History of gastrointestinal bleeding or perforation, related to previous NSAIDs therapy.
Severe heart failure (NYHA Class IV), renal failure or hepatic failure (see Section 4.4).
Pregnancy (see section 4.6).
Use with concomitant NSAIDs including cyclo-oxygenase-2 specific inhibitors (see Section 4.5).
Patients being treated with monoamine oxidase inhibitors or within 14 days of ceasing such treatment (see section 4.5).
Patients with diabetes mellitus.
Patients with closed angle glaucoma.
Patients with hyperthyroidism.
Patients suffering from prostatic enlargement.
Patients suffering with phaeochromocytoma.
Undesirable effects may be minimised by using the lowest effective dose for the shortest duration necessary to control symptoms (see gastrointestinal and cardiovascular risks below).
The elderly are at increased risk of consequence of adverse reactions to NSAIDs, especially gastrointestinal bleeding and perforation which may be fatal.
Respiratory: Bronchospasm may be precipitated in patients suffering from or with a previous history of bronchial asthma or allergic disease.
Other NSAIDs: The use of this product with concomitant NSAIDs, including cyclo-oxygenase-2 selective inhibitors, should be avoided (see Section 4.5).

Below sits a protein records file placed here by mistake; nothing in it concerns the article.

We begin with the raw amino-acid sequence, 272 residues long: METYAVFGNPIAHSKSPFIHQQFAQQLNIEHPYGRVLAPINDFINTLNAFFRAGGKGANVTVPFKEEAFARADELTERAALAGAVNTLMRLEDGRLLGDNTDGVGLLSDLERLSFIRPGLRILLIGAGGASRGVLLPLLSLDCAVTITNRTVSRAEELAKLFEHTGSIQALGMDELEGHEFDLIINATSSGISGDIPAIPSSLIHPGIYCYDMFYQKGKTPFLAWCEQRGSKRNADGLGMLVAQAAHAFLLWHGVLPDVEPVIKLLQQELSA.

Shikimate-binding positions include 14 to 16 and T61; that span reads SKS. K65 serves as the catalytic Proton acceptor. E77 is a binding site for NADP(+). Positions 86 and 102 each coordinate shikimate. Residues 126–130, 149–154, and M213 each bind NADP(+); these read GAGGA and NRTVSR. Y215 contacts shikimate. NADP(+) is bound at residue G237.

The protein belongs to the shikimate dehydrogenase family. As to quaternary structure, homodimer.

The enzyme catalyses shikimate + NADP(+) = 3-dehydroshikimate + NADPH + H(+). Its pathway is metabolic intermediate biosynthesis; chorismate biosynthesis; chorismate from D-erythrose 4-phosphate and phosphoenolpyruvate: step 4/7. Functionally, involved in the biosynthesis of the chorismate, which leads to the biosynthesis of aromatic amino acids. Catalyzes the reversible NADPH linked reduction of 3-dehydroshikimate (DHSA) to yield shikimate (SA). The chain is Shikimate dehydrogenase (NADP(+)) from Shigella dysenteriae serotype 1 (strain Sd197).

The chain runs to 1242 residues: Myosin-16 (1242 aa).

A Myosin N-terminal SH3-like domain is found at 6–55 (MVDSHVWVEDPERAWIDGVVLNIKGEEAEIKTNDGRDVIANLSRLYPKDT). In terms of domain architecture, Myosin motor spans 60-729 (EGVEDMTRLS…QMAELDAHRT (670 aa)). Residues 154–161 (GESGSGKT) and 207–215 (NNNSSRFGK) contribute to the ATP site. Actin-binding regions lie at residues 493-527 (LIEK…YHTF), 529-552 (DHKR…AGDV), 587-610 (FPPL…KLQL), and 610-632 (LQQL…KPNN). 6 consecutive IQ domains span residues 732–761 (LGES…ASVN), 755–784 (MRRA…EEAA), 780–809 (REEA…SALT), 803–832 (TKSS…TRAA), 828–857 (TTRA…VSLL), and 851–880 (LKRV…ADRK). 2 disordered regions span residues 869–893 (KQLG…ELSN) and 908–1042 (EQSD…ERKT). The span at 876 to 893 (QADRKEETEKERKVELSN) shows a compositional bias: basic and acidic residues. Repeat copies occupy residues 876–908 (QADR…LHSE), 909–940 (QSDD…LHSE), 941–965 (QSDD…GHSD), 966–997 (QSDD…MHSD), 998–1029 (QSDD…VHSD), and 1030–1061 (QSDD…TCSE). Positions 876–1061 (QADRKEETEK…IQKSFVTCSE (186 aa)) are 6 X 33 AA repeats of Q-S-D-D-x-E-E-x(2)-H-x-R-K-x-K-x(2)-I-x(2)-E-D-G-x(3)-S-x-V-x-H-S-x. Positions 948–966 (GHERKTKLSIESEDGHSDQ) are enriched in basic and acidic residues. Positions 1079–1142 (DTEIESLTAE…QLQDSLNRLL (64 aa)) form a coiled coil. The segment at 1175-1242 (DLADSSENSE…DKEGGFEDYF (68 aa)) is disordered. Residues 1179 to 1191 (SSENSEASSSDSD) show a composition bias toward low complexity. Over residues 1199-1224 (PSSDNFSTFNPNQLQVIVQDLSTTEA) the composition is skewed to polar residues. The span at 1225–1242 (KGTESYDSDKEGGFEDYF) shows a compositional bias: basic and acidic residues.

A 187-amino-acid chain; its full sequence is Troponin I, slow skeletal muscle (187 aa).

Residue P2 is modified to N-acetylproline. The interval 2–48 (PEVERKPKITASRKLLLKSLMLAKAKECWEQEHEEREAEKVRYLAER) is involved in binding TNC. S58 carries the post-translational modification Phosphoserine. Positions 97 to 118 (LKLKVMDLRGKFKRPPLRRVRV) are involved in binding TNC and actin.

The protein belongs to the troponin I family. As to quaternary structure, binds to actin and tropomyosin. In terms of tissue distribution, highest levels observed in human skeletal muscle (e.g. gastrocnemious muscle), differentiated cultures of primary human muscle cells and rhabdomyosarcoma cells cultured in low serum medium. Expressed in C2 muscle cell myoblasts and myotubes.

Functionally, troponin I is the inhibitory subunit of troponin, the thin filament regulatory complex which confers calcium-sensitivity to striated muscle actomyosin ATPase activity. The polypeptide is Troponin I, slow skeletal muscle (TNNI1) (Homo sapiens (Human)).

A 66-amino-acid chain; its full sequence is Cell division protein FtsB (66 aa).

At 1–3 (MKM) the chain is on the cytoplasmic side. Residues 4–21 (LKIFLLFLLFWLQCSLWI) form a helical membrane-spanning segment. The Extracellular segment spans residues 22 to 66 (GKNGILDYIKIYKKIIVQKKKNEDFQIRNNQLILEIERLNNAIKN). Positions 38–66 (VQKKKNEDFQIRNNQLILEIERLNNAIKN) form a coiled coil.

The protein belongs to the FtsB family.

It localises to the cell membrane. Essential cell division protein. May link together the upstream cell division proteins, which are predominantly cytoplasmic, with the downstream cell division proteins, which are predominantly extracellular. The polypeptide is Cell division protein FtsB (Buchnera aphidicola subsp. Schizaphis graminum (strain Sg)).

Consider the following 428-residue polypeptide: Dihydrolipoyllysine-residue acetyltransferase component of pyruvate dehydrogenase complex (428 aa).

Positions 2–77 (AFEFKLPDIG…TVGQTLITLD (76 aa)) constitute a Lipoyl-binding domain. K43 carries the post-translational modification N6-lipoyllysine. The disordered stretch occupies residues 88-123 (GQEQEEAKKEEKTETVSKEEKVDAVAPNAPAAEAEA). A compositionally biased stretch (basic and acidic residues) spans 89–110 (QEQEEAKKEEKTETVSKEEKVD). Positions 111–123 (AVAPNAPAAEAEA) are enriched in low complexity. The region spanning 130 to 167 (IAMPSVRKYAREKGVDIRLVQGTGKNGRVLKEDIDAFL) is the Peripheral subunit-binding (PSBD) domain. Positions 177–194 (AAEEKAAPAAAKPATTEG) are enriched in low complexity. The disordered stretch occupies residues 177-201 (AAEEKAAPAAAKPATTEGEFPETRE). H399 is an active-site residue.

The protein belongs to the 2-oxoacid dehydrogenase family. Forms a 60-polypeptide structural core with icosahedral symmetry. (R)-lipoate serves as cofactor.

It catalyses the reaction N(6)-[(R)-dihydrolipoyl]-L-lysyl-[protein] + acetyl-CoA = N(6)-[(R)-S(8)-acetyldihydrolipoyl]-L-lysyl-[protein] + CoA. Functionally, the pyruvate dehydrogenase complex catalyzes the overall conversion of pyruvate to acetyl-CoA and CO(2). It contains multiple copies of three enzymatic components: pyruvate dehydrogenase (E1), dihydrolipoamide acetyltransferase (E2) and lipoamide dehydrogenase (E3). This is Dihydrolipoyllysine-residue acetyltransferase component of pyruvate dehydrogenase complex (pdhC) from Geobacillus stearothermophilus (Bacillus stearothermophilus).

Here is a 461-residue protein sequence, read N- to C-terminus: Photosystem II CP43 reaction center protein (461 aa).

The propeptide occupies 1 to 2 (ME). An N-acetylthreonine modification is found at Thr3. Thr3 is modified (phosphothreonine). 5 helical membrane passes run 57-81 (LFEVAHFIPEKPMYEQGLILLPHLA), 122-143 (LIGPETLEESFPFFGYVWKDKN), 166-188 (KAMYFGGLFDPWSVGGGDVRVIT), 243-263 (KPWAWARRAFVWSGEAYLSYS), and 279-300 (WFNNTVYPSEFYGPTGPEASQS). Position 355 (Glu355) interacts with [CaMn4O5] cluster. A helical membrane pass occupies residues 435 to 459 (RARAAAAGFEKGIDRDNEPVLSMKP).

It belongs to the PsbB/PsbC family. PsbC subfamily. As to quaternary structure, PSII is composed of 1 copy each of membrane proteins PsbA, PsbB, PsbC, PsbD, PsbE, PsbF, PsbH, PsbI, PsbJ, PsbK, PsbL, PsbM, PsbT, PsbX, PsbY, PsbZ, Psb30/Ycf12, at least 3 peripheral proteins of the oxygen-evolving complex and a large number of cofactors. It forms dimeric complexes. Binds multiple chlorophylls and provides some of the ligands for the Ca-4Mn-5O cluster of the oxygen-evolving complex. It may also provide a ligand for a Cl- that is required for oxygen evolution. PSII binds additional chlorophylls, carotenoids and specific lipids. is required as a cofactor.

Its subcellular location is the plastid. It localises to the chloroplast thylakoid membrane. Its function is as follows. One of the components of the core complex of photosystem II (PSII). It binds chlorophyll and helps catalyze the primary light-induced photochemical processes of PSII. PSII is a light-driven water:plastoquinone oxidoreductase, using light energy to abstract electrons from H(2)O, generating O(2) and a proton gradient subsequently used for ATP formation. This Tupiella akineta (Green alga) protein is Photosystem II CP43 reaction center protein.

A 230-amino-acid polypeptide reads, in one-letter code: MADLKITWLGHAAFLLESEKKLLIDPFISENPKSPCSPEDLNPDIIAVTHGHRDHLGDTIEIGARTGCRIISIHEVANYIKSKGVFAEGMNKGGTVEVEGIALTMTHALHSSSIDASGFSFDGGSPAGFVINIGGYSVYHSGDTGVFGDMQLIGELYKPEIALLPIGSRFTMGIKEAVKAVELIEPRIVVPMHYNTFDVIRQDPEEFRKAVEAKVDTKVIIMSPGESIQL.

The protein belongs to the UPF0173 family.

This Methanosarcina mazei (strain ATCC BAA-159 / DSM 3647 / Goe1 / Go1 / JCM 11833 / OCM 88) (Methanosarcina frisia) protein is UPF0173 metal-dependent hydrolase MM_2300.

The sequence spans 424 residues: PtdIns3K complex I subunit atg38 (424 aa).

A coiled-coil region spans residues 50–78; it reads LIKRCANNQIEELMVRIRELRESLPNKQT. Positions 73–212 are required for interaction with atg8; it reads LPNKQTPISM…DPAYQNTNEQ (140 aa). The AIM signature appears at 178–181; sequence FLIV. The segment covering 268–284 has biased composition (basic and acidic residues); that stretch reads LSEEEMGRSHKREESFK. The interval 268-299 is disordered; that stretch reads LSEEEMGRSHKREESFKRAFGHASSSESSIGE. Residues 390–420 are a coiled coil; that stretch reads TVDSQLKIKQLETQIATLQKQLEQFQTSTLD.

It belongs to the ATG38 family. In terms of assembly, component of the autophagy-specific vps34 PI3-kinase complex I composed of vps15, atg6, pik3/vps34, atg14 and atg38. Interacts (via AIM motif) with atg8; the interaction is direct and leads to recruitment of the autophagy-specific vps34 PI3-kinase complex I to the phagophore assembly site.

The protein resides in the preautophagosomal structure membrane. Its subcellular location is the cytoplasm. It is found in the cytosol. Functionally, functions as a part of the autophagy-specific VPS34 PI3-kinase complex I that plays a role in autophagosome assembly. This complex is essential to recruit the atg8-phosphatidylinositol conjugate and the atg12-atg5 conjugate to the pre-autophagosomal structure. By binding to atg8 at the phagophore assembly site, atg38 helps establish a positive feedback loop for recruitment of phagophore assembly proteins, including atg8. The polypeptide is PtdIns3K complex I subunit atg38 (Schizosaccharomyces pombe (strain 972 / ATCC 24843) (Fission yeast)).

SLE and mixed connective tissue disease: Systemic lupus erythematosus and mixed connective tissue disease - increased risk of aseptic meningitis (see Section 4.8).
Renal: Renal impairment as renal function may further deteriorate (see Sections 4.3 and 4.8).
There is a risk of renal impairment in dehydrated children aged between 12 and 18 years.
Hepatic: Hepatic dysfunction (see Sections 4.3 and 4.8).
Cardiovascular and cerebrovascular effects: Caution (discussion with doctor or pharmacist) is required prior to starting treatment in patients with a history of hypertension and/or heart failure as fluid retention, hypertension and oedema have been reported in association with NSAID therapy.